Today's Top Alzheimer's News
NOTE FROM USA2
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A September 20, 2018 CBS News article looked to numbers in a new study from the Centers for Disease Control and Prevention which finds that the number of people living with Alzheimer's disease and related dementias will double by 2060 in the United States. The number is projected to grow to 13.9 million, nearly 3.3 percent of the population. The study also addressed race and ethnicity, predicting Hispanic Americans will have the largest increase. The data is derived from the U.S. Census Bureau, Medicare and Medicaid. Also covered by USA Today, Fortune and others.
A September 19, 2018 Huffington Post article broke down what you need to know about the difference between Alzheimer’s disease and dementia. There’s an overlap between the two because dementia is an umbrella term signifying cognitive loss (which includes AD), a ‘syndrome’ that encompasses many diseases. According to Columbia University Medical Center Associate Professor Elise Caccappolo, “Major medical centers are pretty good at diagnosing it, but in other parts of the country or [when seeing] a general neurologist, the term ‘Alzheimer’s’ can be thrown around very commonly, and if someone doesn’t have it, the medication isn’t going to help, and they could be missing out on other treatments.”
A September 21, 2018 The Times of India blog post reported that up to four million Indians have Alzheimer’s disease and some preventative measures can be taken. According to the post, “Most importantly, regular exercises for the mind and body, alongside eating nutritious foods that are rich in omega-3, have been found to be beneficial. Brain exercises include regularly learning new skills and languages as well as solving puzzles like Sudoku and Crosswords. New skills tend to increase use of parts of the brain that go dormant with age, while puzzles prevent these areas of the brain from going dormant.”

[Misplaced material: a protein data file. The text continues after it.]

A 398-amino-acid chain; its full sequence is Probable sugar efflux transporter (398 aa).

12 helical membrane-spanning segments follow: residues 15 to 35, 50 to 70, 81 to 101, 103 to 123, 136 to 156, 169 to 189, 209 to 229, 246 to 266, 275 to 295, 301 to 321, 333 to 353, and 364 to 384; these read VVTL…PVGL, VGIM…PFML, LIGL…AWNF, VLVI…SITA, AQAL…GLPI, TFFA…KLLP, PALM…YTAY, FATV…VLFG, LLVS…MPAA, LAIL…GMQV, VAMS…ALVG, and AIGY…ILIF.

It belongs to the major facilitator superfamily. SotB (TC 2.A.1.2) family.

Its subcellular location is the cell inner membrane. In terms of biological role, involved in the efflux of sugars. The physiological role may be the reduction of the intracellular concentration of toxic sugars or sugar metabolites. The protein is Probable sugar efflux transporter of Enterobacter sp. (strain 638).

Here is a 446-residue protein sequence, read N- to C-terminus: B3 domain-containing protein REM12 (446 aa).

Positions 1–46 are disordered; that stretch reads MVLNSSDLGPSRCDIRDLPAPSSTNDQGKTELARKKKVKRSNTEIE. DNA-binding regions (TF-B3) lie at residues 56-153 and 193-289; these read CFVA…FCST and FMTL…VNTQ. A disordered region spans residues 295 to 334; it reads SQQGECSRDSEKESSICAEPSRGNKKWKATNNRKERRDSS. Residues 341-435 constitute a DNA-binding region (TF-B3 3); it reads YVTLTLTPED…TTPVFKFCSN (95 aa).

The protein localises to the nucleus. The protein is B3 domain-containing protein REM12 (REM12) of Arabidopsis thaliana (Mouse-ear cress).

A September 20, 2018 Cosmos Magazine article focused on a new study from the UK analyzing the link between chronic exposure to air pollution and dementia. If the relationship is shown to be causal, then neurodegenerative disease joins heart disease, stroke and respiratory illness as a known danger of exposure to airborne particles. According to the article “The researchers stress that the results are purely observational, and cannot demonstrate causation. On that basis, the findings may be specific only to London. Another important limitation is that the analysis covered only seven years. As such it cannot be used to infer a definite link between pollution and Alzheimer’s, because the disease takes many years to fully develop.”
According to a September 18, 2018 National Post article, Alzheimer’s misdiagnosis are more common than we may think. By 2025, estimates predict there will be one million people with dementia in the UK, so investing in improving early diagnosis is essential. “If someone comes to me with an Alzheimer’s diagnosis, I believe in doing my own tests and making my own judgment. Individuals will often not question the diagnosis they are given, as they expect the doctor to be accurate, due to their expertise. I would estimate that we see several cases a month where the diagnosis [should be] of another dementia, or where we have to retract the dementia diagnosis [altogether],” said Dr. Catherine Mummery of the National Hospital for Neurology and Neurosurgery in London.